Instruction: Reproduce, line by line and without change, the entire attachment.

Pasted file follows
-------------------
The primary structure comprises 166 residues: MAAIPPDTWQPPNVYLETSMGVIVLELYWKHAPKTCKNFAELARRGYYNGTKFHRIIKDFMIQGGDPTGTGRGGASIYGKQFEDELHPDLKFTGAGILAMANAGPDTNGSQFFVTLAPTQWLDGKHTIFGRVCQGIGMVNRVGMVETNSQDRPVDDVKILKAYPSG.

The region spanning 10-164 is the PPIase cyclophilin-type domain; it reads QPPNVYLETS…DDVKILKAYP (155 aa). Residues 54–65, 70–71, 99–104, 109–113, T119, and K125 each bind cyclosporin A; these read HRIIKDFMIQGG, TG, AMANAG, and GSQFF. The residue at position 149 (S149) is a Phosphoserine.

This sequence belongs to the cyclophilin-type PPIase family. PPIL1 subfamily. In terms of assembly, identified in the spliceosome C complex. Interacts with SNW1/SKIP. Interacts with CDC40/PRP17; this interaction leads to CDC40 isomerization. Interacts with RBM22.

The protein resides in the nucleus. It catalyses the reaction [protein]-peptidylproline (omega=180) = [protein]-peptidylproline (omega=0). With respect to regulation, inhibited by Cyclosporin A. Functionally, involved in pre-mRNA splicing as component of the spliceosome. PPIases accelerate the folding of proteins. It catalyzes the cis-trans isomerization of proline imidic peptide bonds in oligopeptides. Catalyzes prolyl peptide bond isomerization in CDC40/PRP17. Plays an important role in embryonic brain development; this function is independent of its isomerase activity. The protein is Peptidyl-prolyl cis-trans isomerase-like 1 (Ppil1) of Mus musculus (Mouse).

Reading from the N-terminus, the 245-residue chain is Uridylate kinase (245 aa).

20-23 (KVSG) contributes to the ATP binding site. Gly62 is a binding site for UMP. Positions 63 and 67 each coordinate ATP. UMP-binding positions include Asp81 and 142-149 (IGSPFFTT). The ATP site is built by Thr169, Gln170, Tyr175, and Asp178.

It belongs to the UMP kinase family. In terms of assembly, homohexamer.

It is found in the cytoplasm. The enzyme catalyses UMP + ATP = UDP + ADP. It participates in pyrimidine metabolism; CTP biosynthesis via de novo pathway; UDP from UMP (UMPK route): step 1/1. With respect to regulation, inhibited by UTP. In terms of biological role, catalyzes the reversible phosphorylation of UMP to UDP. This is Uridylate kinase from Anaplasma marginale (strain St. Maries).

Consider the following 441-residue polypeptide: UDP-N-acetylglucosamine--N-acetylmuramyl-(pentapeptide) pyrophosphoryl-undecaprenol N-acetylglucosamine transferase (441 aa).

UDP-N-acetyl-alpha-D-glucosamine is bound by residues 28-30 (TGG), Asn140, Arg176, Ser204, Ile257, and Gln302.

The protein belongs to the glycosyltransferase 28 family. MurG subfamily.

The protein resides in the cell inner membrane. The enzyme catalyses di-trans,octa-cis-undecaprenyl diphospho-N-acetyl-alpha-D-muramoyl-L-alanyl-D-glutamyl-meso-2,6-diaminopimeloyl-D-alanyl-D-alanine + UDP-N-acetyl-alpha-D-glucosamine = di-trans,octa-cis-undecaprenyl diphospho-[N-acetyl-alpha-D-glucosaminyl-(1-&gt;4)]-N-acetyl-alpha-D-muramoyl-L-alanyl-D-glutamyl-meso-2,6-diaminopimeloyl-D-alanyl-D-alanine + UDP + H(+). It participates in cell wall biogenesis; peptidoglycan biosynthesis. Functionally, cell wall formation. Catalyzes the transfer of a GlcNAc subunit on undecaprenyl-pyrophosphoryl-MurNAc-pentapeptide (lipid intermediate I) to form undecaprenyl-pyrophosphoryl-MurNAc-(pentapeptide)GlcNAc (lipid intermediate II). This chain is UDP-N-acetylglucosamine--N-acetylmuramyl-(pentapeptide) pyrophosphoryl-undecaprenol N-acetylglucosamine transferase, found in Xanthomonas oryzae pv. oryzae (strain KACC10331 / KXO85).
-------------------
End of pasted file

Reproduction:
The primary structure comprises 166 residues: MAAIPPDTWQPPNVYLETSMGVIVLELYWKHAPKTCKNFAELARRGYYNGTKFHRIIKDFMIQGGDPTGTGRGGASIYGKQFEDELHPDLKFTGAGILAMANAGPDTNGSQFFVTLAPTQWLDGKHTIFGRVCQGIGMVNRVGMVETNSQDRPVDDVKILKAYPSG.

The region spanning 10-164 is the PPIase cyclophilin-type domain; it reads QPPNVYLETS…DDVKILKAYP (155 aa). Residues 54–65, 70–71, 99–104, 109–113, T119, and K125 each bind cyclosporin A; these read HRIIKDFMIQGG, TG, AMANAG, and GSQFF. The residue at position 149 (S149) is a Phosphoserine.

This sequence belongs to the cyclophilin-type PPIase family. PPIL1 subfamily. In terms of assembly, identified in the spliceosome C complex. Interacts with SNW1/SKIP. Interacts with CDC40/PRP17; this interaction leads to CDC40 isomerization. Interacts with RBM22.

The protein resides in the nucleus. It catalyses the reaction [protein]-peptidylproline (omega=180) = [protein]-peptidylproline (omega=0). With respect to regulation, inhibited by Cyclosporin A. Functionally, involved in pre-mRNA splicing as component of the spliceosome. PPIases accelerate the folding of proteins. It catalyzes the cis-trans isomerization of proline imidic peptide bonds in oligopeptides. Catalyzes prolyl peptide bond isomerization in CDC40/PRP17. Plays an important role in embryonic brain development; this function is independent of its isomerase activity. The protein is Peptidyl-prolyl cis-trans isomerase-like 1 (Ppil1) of Mus musculus (Mouse).

Reading from the N-terminus, the 245-residue chain is Uridylate kinase (245 aa).

20-23 (KVSG) contributes to the ATP binding site. Gly62 is a binding site for UMP. Positions 63 and 67 each coordinate ATP. UMP-binding positions include Asp81 and 142-149 (IGSPFFTT). The ATP site is built by Thr169, Gln170, Tyr175, and Asp178.

It belongs to the UMP kinase family. In terms of assembly, homohexamer.

It is found in the cytoplasm. The enzyme catalyses UMP + ATP = UDP + ADP. It participates in pyrimidine metabolism; CTP biosynthesis via de novo pathway; UDP from UMP (UMPK route): step 1/1. With respect to regulation, inhibited by UTP. In terms of biological role, catalyzes the reversible phosphorylation of UMP to UDP. This is Uridylate kinase from Anaplasma marginale (strain St. Maries).

Consider the following 441-residue polypeptide: UDP-N-acetylglucosamine--N-acetylmuramyl-(pentapeptide) pyrophosphoryl-undecaprenol N-acetylglucosamine transferase (441 aa).

UDP-N-acetyl-alpha-D-glucosamine is bound by residues 28-30 (TGG), Asn140, Arg176, Ser204, Ile257, and Gln302.

The protein belongs to the glycosyltransferase 28 family. MurG subfamily.

The protein resides in the cell inner membrane. The enzyme catalyses di-trans,octa-cis-undecaprenyl diphospho-N-acetyl-alpha-D-muramoyl-L-alanyl-D-glutamyl-meso-2,6-diaminopimeloyl-D-alanyl-D-alanine + UDP-N-acetyl-alpha-D-glucosamine = di-trans,octa-cis-undecaprenyl diphospho-[N-acetyl-alpha-D-glucosaminyl-(1-&gt;4)]-N-acetyl-alpha-D-muramoyl-L-alanyl-D-glutamyl-meso-2,6-diaminopimeloyl-D-alanyl-D-alanine + UDP + H(+). It participates in cell wall biogenesis; peptidoglycan biosynthesis. Functionally, cell wall formation. Catalyzes the transfer of a GlcNAc subunit on undecaprenyl-pyrophosphoryl-MurNAc-pentapeptide (lipid intermediate I) to form undecaprenyl-pyrophosphoryl-MurNAc-(pentapeptide)GlcNAc (lipid intermediate II). This chain is UDP-N-acetylglucosamine--N-acetylmuramyl-(pentapeptide) pyrophosphoryl-undecaprenol N-acetylglucosamine transferase, found in Xanthomonas oryzae pv. oryzae (strain KACC10331 / KXO85).